Technologies such as motion capture and 3D stereo environments offer exciting new possibilities for studying, enhancing and transforming dance practice. Kim Vincs is a choreographer and interactive dance artist who develops new ways of investigating and creating dance using digital technology.
Her collaborations integrate scientific and artistic approaches. She is currently working on 'Capturing Dance: using motion capture to enhance the creation of innovative Australian dance', a three year project, supported by the Australian Research Council's Discovery program (DP0987101), which aims to identify choreographic movement signatures using motion capture, in collaboration with Mathematician Vicky Mak (Deakin University) and Biomechanist Richard Smith (University of Sydney). She also collaborates with cognitive psychologists Kate Stevens (MARCS Auditory Laboratory, University of Western Sydney) and Emery Schubert (University of New South Wales) investigating choreographic structures and audience response.
Most recently, she has led a series of projects developing new ways of using motion capture and 3D stereo projection to enhance the spatial impact of live dance performance. Works include 'The Silk Road Project' in 2007 (with Matthew Delbridge, QUT), 'Aura', 2009 (with interactive artist John McCormick), and, to premiere in December 2010, 'Choreotopography' in collaboration with John McCormick, Daniel Skovli, Peter Divers, Rob Vincs, Deakin University's Centre for Memory, Imagination and Invention and the Melbourne Ballet Company.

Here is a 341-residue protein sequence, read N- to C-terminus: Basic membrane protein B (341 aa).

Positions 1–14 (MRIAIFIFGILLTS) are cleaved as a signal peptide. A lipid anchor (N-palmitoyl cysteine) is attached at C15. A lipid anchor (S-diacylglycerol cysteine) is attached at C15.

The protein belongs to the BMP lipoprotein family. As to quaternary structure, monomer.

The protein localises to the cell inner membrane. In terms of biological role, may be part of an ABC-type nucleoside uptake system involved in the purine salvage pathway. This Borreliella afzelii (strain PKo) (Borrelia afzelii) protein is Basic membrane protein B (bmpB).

Kim is an Associate Professor in Dance and Motion Capture at Deakin University, and directs the Deakin Motion.Lab, Deakin University's motion capture studio and research centre.She teaches dance, motion capture and interactive performance at Deakin University, and was awarded two Australian Learning and Teaching Council awards, a National Teaching Award for the Arts and Humanities and a Citation for Outstanding Contribution to Student Learning, for her curriculum development in dance and motion capture.